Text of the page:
Our overall strategy is to deliver the best CAM experience on the planet by giving our customers the tools they need on the platforms they want—and Delcam aligns with that strategy.

ME: Will Delcam continue be run independently?

White: Until the closing of the acquisition, Autodesk and Delcam will continue to operate as separate entities. While we cannot comment on specific operational plans for Delcam prior to the close, we are very excited about the prospects for the combination of Autodesk and Delcam. Closing is expected to occur in the first quarter of Fiscal Year 2015, which begins February 1, 2014.

ME: Simulation for manufacturing is another key Autodesk focus, with recent acquisitions including Firehole Composites. How critical do you see advances in simulation and multiphysics offerings to manufacturing?

White: The lines between design, simulation, and manufacturing are blurring—and we want to introduce technology that provides the most accurate and efficient forms of simulation.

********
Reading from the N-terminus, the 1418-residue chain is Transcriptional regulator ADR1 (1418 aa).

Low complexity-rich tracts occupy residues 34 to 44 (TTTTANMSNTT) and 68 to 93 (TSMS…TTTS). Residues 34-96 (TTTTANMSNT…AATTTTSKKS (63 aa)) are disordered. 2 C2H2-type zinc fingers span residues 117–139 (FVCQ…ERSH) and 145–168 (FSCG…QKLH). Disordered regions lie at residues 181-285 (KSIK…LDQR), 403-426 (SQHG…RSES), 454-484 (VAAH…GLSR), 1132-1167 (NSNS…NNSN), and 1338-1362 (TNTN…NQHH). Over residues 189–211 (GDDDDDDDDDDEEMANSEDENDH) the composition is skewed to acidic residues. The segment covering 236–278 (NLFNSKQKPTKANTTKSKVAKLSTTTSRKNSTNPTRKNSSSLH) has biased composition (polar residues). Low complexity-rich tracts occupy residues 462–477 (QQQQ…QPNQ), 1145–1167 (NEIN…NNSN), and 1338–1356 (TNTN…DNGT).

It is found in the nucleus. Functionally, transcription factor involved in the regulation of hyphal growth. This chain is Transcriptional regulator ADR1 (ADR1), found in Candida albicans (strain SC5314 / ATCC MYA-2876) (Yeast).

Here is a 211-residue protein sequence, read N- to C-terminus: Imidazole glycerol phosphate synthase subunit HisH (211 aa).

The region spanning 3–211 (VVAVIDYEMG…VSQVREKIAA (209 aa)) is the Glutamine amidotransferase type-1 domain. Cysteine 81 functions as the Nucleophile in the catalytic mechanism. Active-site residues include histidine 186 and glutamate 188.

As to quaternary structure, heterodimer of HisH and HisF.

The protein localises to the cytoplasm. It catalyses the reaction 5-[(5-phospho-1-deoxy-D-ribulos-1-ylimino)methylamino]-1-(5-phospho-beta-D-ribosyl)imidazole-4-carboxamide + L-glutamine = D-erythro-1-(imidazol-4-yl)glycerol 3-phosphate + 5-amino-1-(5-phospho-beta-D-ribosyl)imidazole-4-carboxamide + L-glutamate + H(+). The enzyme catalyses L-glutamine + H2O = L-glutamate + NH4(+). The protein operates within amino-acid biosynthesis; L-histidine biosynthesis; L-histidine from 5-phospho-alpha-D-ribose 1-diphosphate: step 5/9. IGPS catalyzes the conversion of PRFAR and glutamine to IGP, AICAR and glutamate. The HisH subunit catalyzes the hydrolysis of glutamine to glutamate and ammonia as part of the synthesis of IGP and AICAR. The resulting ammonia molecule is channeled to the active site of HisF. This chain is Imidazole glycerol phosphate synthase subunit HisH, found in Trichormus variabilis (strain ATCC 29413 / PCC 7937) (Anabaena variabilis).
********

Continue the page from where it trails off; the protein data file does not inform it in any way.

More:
Making simulation accessible and easy-to-use throughout the life of the design—and even to manufacturing—is critical to providing the best experience in composite simulation.

Integrating simulation into design and manufacturing workflows will provide real-time feedback and allow changes to be made quickly and efficiently. We want to allow designers, analysts, and manufacturers to work together, apply simulation technologies without having a PhD, and interpret the results to make the best choice for their design.

Cloud-based CAM 360 offers Autodesk users a way to easily move designs from the digital to the physical world.

ME: Where do you see future growth in manufacturing?

White: With the advent of cloud-based tools, there is a tremendous opportunity for manufacturers to tap into nearly unlimited computing power and perform hundreds if not thousands of different iterations of an idea—making considerations such as Designing for Manufacturability easier to achieve.